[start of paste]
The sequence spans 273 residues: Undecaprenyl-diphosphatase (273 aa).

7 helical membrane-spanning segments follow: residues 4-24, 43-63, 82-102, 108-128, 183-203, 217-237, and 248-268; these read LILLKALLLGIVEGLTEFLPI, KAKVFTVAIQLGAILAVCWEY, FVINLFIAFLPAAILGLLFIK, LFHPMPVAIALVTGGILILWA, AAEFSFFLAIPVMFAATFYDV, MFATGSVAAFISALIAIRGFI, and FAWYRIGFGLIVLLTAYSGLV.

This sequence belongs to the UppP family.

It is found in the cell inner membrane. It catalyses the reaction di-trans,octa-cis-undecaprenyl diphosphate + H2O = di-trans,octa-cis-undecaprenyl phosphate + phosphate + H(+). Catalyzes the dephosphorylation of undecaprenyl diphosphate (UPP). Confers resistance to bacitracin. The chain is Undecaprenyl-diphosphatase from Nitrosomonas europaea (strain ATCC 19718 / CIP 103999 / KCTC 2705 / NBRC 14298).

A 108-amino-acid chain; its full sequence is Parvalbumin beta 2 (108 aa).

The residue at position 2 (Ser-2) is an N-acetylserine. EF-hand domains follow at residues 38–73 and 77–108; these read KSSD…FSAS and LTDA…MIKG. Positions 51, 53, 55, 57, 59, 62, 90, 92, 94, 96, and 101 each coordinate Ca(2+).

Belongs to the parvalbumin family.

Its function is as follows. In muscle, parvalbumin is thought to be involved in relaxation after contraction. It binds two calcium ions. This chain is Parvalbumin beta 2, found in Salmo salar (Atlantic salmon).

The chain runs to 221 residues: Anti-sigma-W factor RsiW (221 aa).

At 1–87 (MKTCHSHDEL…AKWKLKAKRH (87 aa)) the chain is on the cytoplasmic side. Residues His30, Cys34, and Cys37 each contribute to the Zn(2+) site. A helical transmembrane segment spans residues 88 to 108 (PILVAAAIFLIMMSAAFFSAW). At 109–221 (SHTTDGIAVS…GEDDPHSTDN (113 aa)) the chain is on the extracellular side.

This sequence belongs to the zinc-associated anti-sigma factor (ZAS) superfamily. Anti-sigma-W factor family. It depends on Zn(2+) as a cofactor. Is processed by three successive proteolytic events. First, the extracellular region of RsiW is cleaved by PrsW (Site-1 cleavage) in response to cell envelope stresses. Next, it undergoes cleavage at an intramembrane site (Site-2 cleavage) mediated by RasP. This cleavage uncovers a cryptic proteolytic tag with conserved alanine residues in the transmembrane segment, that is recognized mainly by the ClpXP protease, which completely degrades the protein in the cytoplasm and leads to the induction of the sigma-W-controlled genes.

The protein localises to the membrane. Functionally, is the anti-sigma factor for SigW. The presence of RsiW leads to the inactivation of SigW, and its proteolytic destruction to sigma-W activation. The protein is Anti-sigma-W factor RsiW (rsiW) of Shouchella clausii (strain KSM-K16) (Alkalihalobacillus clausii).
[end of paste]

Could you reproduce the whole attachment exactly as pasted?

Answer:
The sequence spans 273 residues: Undecaprenyl-diphosphatase (273 aa).

7 helical membrane-spanning segments follow: residues 4-24, 43-63, 82-102, 108-128, 183-203, 217-237, and 248-268; these read LILLKALLLGIVEGLTEFLPI, KAKVFTVAIQLGAILAVCWEY, FVINLFIAFLPAAILGLLFIK, LFHPMPVAIALVTGGILILWA, AAEFSFFLAIPVMFAATFYDV, MFATGSVAAFISALIAIRGFI, and FAWYRIGFGLIVLLTAYSGLV.

This sequence belongs to the UppP family.

It is found in the cell inner membrane. It catalyses the reaction di-trans,octa-cis-undecaprenyl diphosphate + H2O = di-trans,octa-cis-undecaprenyl phosphate + phosphate + H(+). Catalyzes the dephosphorylation of undecaprenyl diphosphate (UPP). Confers resistance to bacitracin. The chain is Undecaprenyl-diphosphatase from Nitrosomonas europaea (strain ATCC 19718 / CIP 103999 / KCTC 2705 / NBRC 14298).

A 108-amino-acid chain; its full sequence is Parvalbumin beta 2 (108 aa).

The residue at position 2 (Ser-2) is an N-acetylserine. EF-hand domains follow at residues 38–73 and 77–108; these read KSSD…FSAS and LTDA…MIKG. Positions 51, 53, 55, 57, 59, 62, 90, 92, 94, 96, and 101 each coordinate Ca(2+).

Belongs to the parvalbumin family.

Its function is as follows. In muscle, parvalbumin is thought to be involved in relaxation after contraction. It binds two calcium ions. This chain is Parvalbumin beta 2, found in Salmo salar (Atlantic salmon).

The chain runs to 221 residues: Anti-sigma-W factor RsiW (221 aa).

At 1–87 (MKTCHSHDEL…AKWKLKAKRH (87 aa)) the chain is on the cytoplasmic side. Residues His30, Cys34, and Cys37 each contribute to the Zn(2+) site. A helical transmembrane segment spans residues 88 to 108 (PILVAAAIFLIMMSAAFFSAW). At 109–221 (SHTTDGIAVS…GEDDPHSTDN (113 aa)) the chain is on the extracellular side.

This sequence belongs to the zinc-associated anti-sigma factor (ZAS) superfamily. Anti-sigma-W factor family. It depends on Zn(2+) as a cofactor. Is processed by three successive proteolytic events. First, the extracellular region of RsiW is cleaved by PrsW (Site-1 cleavage) in response to cell envelope stresses. Next, it undergoes cleavage at an intramembrane site (Site-2 cleavage) mediated by RasP. This cleavage uncovers a cryptic proteolytic tag with conserved alanine residues in the transmembrane segment, that is recognized mainly by the ClpXP protease, which completely degrades the protein in the cytoplasm and leads to the induction of the sigma-W-controlled genes.

The protein localises to the membrane. Functionally, is the anti-sigma factor for SigW. The presence of RsiW leads to the inactivation of SigW, and its proteolytic destruction to sigma-W activation. The protein is Anti-sigma-W factor RsiW (rsiW) of Shouchella clausii (strain KSM-K16) (Alkalihalobacillus clausii).